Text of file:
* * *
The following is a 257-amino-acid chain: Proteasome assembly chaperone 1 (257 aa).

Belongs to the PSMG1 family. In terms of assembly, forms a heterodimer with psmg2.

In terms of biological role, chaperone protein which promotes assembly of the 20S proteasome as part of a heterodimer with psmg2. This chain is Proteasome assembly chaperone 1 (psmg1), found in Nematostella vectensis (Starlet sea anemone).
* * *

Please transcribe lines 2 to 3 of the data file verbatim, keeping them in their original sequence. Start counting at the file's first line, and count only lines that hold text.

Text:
Belongs to the PSMG1 family. In terms of assembly, forms a heterodimer with psmg2.

In terms of biological role, chaperone protein which promotes assembly of the 20S proteasome as part of a heterodimer with psmg2. This chain is Proteasome assembly chaperone 1 (psmg1), found in Nematostella vectensis (Starlet sea anemone).